Bringing a claim for enforcement

Limitation periods

What is the limitation period for enforcement of a foreign judgment? When does it commence to run? In what circumstances would the enforcing court consider the statute of limitations of the foreign jurisdiction?

There are no specific provisions in the Civil and Commercial Procedures Act (CCPA) regarding the limitation periods for enforcement of a foreign judgment.

Under Bahraini law, all civil claims are subject to the general statute of limitations, which prescribes a general limitation period of 15 years (from the date the cause of action arose) unless the law provides for another period. There are shorter limitation periods applicable that vary depending on the nature of the claim.

Any judgment being enforced in Bahrain must be enforceable in accordance with the laws of its originating country or courts.

Types of enforceable order

Which remedies ordered by a foreign court are enforceable in your jurisdiction?

All judgments must be final to be recognised and enforced by the Bahraini courts. Provided that a certificate of final judgment or enforceability can be obtained from the country in which the judgment was obtained, default and summary judgments can also be recognised and enforced in Bahrain.

Enforcement of an interim judgment will be difficult to enforce in Bahrain as it would not be deemed ‘final’ for the purposes of article 252 of the CCPA (see below).

As to the remedies ordered in a foreign judgment, provided that these do not constitute a breach of public order or policy in Bahrain, there is no restriction on the type of remedy that the Bahrain courts can enforce.

Once recognised, as per article 256 of the CCPA, a judge of the Execution Court may issue orders and decisions in respect of the following matters:

  • placement of attachment on the property of a convicted party or lifting of such attachment;
  • sale of property that is under attachment;
  • imprisonment of a convicted party;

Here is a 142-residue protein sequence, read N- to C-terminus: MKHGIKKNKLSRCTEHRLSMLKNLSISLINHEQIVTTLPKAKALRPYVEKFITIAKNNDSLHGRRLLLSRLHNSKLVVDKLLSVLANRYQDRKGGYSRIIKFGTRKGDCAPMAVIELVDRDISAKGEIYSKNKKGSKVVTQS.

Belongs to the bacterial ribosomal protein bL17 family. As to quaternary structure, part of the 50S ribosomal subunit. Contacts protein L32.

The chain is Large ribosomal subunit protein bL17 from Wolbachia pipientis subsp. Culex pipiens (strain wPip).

• payment of amounts collected from the convicted party to the litigant in whose favour the judgment is issued or surrender of the disputed items to the latter party;
  • precautionary or provisional measures such as freezing orders; or
  • authorising the use of force whenever required and seeking the assistance of the police, if necessary.
Competent courts

Must cases seeking enforcement of foreign judgments be brought in a particular court?

Applications for recognition of foreign judgments and enforcement orders are made to the High Court. Recognised judgments or enforcement orders are then enforced, together with local court judgments, by the Court of Execution.

Under article 244 of the CCPA: ‘The Courts of Execution shall have competence to execute judgments and decisions made by the Civil Courts in their various kinds and degrees. Execution shall take place under the supervision and control of the Judge of the Court of Execution unless the law determines otherwise.’

This applies to foreign judgments being enforced under any applicable treaty or agreement, foreign judgments that have been recognised by the Bahrain courts and foreign judgments confirmed by the Bahraini courts following them being heard as a fresh case.

Separation of recognition and enforcement